JANUARY 2014 (Vol. 13, No. 1) pp. 3-3
1536-1233/14/$31.00 © 2014 IEEE
Published by the IEEE Computer Society
Published by the IEEE Computer Society
Guest Editorial: Special Section on Outstanding Papers from MobiCom 2012
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I am delighted to introduce three outstanding papers in this special section. These papers were presented at the Annual International Conference on Mobile Computing and Networking (MobiCom) held in August 2012 in Istanbul, Turkey.
User authentication on mobile devices requires users to manually enter passwords or PINs, which is cumbersome and vulnerable to spoofing. The first paper, titled “Capacitive Touch Communication: A Technique to Input Data Through Devices' Touchscreen,” invents a novel technology that allows users to authenticate with a capacitive touch screen using a simple finger swipe. The finger is equipped with a small device that stores a secret key and transmits an on-off keying signal to the capacitive touch screen to authenticate the user. The reviewers commented that this work was “ingenious,” “disruptive,” and “creative.” While it remains to be seen how it competes with other alternative schemes, such as near field communication (NFC), its implementation shows promise. Capacitive touch communication not only creates a new mode of user authentication, but also may bring other new applications. This paper was selected to receive the best paper award at MobiCom 2012.
The second paper, titled “Fast Spectrum Shaping for Next Generation Wireless Networks,” tackles an important topic—dynamic spectrum access (DSA). It designs and implements RODIN, a novel protocol for per-frame spectrum shaping. RODIN turns a commercial off-the-shelf (COTS) wireless device into a device with spectrum agility by connecting it through the antenna ports on the COTS. It further designs a new preamble that allows a receiver to identify the frequencies used by the transmitter. This work represents an important step toward fully embracing DSA and making DSA widely available.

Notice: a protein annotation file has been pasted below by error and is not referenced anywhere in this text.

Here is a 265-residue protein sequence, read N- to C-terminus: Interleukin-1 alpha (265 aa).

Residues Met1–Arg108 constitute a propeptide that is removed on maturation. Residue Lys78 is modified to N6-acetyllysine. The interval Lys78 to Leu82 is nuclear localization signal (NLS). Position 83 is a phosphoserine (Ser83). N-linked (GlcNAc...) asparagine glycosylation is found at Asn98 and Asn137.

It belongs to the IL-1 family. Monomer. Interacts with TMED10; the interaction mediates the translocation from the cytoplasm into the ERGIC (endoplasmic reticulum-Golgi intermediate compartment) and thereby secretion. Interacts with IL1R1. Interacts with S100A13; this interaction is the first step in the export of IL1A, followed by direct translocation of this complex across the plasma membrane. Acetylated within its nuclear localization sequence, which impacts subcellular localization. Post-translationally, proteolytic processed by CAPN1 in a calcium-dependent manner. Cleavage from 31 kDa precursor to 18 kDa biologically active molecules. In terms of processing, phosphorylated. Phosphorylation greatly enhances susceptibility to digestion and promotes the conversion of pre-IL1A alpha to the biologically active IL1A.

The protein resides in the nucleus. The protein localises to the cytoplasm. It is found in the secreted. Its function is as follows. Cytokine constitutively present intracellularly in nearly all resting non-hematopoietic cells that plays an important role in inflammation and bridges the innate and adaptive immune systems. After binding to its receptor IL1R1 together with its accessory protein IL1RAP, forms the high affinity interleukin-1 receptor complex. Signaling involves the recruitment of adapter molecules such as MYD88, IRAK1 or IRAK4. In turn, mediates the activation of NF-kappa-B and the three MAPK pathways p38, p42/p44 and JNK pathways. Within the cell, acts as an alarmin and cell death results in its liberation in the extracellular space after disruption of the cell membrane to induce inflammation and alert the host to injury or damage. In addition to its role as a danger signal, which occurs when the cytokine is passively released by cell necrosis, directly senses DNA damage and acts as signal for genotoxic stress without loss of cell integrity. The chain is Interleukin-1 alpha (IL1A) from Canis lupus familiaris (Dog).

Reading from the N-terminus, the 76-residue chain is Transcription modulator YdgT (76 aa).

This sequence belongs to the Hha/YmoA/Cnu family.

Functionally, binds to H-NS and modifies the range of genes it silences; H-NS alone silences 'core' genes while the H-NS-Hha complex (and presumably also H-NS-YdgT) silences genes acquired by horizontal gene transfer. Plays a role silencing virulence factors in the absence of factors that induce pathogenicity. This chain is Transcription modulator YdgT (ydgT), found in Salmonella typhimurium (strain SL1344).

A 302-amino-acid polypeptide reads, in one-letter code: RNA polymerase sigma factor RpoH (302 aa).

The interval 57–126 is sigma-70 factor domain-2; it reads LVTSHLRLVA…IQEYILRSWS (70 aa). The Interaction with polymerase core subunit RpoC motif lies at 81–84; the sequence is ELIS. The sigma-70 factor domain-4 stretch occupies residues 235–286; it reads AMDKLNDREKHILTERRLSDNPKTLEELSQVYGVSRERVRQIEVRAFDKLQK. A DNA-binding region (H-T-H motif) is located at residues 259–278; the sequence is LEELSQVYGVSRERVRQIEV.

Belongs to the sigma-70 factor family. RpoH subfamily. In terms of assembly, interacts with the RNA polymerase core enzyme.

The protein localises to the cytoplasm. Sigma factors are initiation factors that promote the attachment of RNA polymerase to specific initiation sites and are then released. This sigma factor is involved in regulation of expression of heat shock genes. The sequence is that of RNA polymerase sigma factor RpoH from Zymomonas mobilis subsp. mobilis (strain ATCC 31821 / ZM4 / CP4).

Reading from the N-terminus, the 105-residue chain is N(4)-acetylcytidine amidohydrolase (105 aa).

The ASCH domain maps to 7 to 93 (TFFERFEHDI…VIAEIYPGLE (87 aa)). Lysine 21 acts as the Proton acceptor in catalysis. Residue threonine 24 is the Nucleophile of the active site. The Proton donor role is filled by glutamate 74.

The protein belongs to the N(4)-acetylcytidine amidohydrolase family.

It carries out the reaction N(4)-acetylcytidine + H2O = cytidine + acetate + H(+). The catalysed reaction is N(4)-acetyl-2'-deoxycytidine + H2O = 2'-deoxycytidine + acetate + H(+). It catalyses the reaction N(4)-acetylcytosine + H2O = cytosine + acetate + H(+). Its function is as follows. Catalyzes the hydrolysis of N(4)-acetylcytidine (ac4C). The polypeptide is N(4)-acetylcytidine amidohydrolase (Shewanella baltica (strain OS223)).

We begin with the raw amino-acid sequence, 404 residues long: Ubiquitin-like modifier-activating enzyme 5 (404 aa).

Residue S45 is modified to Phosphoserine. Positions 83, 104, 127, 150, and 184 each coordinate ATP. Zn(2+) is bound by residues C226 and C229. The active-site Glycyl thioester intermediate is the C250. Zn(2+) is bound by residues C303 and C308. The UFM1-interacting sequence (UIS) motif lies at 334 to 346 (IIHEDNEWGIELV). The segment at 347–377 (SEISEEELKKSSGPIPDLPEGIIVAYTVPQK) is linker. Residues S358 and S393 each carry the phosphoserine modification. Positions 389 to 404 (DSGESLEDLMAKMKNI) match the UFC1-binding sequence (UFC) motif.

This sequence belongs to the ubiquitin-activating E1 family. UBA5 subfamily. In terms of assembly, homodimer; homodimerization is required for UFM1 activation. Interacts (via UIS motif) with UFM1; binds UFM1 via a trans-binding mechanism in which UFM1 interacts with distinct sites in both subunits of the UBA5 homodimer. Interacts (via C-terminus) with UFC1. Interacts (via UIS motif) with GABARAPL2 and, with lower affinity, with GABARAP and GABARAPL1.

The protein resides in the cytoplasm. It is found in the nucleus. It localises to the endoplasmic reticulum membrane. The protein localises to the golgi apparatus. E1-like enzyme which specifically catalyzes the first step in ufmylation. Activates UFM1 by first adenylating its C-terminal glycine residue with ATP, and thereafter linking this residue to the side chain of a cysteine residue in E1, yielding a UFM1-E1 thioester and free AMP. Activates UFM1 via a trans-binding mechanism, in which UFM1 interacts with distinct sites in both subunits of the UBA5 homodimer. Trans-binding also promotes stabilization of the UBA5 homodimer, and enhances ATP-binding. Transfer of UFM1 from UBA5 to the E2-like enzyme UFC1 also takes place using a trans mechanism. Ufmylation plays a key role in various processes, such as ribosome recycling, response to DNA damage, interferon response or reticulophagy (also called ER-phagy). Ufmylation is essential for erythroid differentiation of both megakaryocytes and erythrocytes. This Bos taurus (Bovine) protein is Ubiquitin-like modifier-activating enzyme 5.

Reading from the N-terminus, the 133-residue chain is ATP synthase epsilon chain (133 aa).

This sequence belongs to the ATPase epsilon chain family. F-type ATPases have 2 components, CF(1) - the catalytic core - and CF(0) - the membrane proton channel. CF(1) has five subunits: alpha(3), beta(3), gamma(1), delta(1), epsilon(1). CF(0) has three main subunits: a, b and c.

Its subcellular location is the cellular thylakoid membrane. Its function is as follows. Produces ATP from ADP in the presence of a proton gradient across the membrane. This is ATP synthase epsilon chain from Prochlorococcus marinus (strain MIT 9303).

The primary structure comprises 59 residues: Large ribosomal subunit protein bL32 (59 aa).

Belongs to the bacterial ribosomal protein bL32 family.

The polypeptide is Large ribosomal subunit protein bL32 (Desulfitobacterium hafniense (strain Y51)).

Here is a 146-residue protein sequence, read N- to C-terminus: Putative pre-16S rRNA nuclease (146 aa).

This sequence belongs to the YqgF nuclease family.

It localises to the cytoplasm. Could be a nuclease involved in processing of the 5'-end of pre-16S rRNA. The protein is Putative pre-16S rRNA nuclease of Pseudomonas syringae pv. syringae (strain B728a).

The third paper, titled “Rate Adaptation for 802.11 Multiuser MIMO Networks,” proposes TurboRate, a novel rate adaptation for uplink in 802.11 multiuser MIMO networks. In TurboRate, the client measures the channel coefficients from the access point (AP) and computes 1) the direction of its signal arriving at the AP and 2) its SNR when it is transmitting to the AP alone. The first client that wins the medium selects the rate based on SNR as usual. A subsequent client projects its signal orthogonal to the signals from the other clients whose transmissions are already in the air and selects the optimal data rate based on its SNR after projection. The idea is intuitive and effective. Its USRP implementation shows impressive performance benefit of this approach.
Finally, I would like to take this opportunity to thank the anonymous reviewers for providing insightful comments to the authors.
The author is with the University of Texas at Austin, 2317 Speedway, Stop D9500, Austin, TX 78712-1757. E-mail: email@example.com.
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Lili Qiu received the MS and PhD degrees in computer science from Cornell University in 1999 and 2001, respectively. She is currently an associate professor at the University of Texas (UT) at Austin. Before joining UT in 2005, she spent four years as a researcher at Microsoft Research Redmond working on Internet and wireless networking research. She received the US National Science Foundation CAREER Award in 2006. She has chaired several networking conferences (e.g., ACM MobiCom, IEEE ICNP, IEEE SECON, WICON), served as an editor for several networking journals (e.g., IEEE/ACM Transactions on Networking and IEEE Transactions on Mobile Computing), and served on the program committees of many conferences. She also serves as vice chair for ACM SIGMOBILE. She is a senior member of the IEEE.